A CHARLIE JAMES BROWN CHRISTMAS This new holiday effort by the Troubadour Theater Company is a loving poke at Charles Schulz’s TV cartoon classic featuring characters from his “Peanuts” strip. As Schroeder (Matthew Morgan) tinkles out Vince Guaraldi noodlings on a tiny piano, a golden, sequined cape stands draped on a center-stage mannequin — a portentous garment channeled from the Apollo Theater. Soon the program swings into gear, powered by hits from soul godfather James Brown. Positioned somewhere between a Groundlings parody sketch and Bert V. Royal’s Dog  Sees God: Confessions of a Teenage Blockhead, the show is mildly funny, but even at under an hour and a half seems 20 minutes too long. The evening follows the outline of the 1965 TV special, but with many detours spent imagining where Schulz’s characters are likely to be when they’re grown-up. Not a bad idea, but all these segments are announced by the Law and Order “stinger” and then are introduced by director Matt Walker impersonating Rod Serling doing a Twilight Zone walk-on, all of which drags things out. Standouts include Beth Kennedy’s turn as budding lesbian Peppermint Patty and Lisa Valenzuela as a diminutive Lucy who can belt out “It’s a Man’s World” with surprising ease. Sharon McGunigle’s costumes are stars in themselves: Many of the characters sport oversize foam heads approximating Schulz’s drawings, and that James Brown cape is decorated with Charlie Brown’s signature zigzag. The Troubadour’s seven-piece band is tight and brassy, with members sometimes drawn into the action. TROUBADOUR THEATER COMPANY at the Falcon Theatre, 4252 Riverside Dr., Burbank; Wed.-Sat., 8 p.m.; mats Sat.-Sun., 4 p.m.; thru Jan. 20. (818) 955-8101. (Steven Mikulan)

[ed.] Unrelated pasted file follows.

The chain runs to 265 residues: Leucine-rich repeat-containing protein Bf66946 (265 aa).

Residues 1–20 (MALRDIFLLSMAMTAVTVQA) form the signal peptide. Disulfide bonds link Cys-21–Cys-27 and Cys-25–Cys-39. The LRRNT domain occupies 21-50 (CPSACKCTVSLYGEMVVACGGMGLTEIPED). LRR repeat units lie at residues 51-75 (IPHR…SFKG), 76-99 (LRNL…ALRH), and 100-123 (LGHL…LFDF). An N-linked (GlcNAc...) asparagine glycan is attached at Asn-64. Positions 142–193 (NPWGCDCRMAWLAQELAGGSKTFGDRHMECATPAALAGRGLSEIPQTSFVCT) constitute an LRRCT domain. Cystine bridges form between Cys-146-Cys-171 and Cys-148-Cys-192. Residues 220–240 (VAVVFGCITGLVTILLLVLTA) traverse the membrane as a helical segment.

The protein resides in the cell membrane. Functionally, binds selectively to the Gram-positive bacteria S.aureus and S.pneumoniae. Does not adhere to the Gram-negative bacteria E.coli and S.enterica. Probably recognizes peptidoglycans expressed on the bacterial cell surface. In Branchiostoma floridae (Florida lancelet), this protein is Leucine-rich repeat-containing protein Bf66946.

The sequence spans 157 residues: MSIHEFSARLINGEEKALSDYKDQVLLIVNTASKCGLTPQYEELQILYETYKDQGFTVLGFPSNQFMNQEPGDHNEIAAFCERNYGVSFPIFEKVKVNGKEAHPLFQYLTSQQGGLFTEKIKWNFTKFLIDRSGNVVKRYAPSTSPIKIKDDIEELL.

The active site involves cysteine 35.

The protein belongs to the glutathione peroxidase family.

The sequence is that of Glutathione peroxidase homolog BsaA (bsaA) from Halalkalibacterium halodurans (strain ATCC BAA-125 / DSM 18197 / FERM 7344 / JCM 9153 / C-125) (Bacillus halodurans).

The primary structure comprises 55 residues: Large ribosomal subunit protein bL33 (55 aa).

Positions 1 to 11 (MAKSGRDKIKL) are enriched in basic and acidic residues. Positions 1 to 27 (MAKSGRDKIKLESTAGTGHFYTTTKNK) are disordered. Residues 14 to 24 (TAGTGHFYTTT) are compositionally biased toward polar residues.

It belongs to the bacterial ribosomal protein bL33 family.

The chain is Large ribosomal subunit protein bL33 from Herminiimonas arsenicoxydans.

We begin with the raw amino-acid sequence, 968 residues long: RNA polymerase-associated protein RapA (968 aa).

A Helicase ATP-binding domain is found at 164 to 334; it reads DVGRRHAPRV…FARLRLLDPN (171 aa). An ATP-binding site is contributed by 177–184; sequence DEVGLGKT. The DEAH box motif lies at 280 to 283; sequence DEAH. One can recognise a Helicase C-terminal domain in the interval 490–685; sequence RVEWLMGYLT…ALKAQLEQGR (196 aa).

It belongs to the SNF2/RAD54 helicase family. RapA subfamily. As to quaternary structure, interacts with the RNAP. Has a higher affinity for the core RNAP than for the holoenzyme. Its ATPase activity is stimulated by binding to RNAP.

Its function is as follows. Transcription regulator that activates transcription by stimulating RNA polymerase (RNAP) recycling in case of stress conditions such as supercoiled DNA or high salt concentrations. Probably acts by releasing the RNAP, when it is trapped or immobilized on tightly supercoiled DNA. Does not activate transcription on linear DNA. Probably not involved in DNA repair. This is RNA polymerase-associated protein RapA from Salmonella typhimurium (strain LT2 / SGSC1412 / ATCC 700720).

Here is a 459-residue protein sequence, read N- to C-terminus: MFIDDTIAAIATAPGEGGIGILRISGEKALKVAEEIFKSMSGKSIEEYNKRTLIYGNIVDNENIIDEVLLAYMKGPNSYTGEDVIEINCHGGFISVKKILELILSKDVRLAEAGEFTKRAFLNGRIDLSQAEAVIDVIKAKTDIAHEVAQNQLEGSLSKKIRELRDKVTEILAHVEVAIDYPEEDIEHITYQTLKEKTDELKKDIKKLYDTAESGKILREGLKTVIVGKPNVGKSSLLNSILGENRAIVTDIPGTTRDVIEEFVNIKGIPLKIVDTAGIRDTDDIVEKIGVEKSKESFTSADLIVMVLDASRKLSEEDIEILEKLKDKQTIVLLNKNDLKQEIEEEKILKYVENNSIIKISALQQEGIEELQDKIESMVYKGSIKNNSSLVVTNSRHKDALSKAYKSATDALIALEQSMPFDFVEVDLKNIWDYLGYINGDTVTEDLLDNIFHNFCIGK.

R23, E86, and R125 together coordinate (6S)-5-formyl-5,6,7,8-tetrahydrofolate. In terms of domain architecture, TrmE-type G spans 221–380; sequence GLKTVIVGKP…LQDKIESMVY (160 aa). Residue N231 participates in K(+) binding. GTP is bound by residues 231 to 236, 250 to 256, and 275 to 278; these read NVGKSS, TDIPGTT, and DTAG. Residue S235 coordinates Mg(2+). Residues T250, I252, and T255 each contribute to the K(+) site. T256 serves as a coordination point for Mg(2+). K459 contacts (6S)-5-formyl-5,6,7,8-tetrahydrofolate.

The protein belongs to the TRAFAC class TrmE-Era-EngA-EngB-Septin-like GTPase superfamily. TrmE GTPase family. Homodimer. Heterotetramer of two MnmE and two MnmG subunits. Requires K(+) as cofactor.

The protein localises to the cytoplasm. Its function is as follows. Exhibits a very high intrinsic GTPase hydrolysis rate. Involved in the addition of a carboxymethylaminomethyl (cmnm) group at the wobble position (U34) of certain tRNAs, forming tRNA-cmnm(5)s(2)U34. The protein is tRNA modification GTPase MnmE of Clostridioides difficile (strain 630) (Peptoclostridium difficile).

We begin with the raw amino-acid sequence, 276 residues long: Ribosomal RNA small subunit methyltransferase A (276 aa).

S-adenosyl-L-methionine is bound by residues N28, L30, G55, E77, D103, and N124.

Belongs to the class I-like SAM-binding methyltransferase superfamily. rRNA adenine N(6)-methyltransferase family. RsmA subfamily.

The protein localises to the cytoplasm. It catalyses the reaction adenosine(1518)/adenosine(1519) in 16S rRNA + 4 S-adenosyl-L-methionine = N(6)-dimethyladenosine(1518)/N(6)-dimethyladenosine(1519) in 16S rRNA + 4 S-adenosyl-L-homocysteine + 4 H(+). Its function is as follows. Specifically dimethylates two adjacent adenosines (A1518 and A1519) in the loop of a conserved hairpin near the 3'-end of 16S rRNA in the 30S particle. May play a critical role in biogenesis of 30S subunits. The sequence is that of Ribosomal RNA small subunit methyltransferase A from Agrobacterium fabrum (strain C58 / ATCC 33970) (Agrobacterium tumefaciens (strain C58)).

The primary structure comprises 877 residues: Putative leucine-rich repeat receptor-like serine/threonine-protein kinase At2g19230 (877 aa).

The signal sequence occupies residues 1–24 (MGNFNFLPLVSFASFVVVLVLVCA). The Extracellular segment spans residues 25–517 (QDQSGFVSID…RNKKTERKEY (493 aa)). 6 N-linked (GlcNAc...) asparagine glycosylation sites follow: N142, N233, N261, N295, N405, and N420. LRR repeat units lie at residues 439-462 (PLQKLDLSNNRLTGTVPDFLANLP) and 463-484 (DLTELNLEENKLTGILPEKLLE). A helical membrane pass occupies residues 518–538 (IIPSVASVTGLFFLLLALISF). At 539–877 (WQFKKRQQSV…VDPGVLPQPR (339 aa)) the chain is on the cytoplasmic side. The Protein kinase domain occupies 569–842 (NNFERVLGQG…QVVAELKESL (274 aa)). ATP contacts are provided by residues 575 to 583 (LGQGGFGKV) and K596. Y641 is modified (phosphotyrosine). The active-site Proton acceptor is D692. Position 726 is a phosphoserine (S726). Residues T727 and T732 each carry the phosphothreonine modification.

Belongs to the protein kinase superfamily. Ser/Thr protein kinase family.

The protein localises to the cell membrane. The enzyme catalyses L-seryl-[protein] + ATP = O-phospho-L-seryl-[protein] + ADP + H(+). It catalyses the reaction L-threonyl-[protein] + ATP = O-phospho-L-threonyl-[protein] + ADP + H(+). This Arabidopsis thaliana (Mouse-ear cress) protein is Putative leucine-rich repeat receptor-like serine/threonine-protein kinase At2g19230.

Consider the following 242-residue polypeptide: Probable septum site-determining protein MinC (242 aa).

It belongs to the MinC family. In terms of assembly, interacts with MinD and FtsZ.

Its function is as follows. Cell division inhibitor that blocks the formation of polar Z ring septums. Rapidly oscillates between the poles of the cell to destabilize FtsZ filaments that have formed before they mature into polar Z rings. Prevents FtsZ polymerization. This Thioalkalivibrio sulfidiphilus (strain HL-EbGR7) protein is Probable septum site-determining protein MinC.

THE GAY MAFIA: NU-QUEER WINTER In the old Mickey and Judy movie musicals, “Hey, kids, let’s put on a show!” provided sufficient purpose to get them through the final credits, but in the real world one hopes for something a little more substantial. It’s not that the Gay Mafia (Starr Ahrens, Alex Garner, Kurt Hall, Nancy Kissam, actor-director Mike Player, Mark Rakow, Allie Rivenbark, and Diana Yanez) are less able than most of the sketch-comedy troupes around. The friendly audience was beaming happily, and the sketches targeted all the usual suspects: Senator Larry Craig singing “I’m the Bottom if You’re the Top!,” a song about breasts sung by a Titty Bear, and a trio of lesbian musicians called the Menses Minstrels, celebrating the winter solstice by hymning the glory of simultaneous menstruation. There’s a Reverend Ted Haggard call-in show, interrupted by a phone call from Haggard’s furious wife, and a crack about Oral Roberts University. The cast are bright and energetic, and the material is fairly amusing but so evanescent that two days later I could barely remember it. Going through my mind at the end was a familiar British locution: “What’s this in aid of?” LOUNGE THEATRE, 6201 Santa Monica Blvd., W. Hlywd; Wed., 8 p.m.; Jan. 9, 16 & 23. (323) 634-2820 or www.­thegaymafia.net. (Neal Weaver)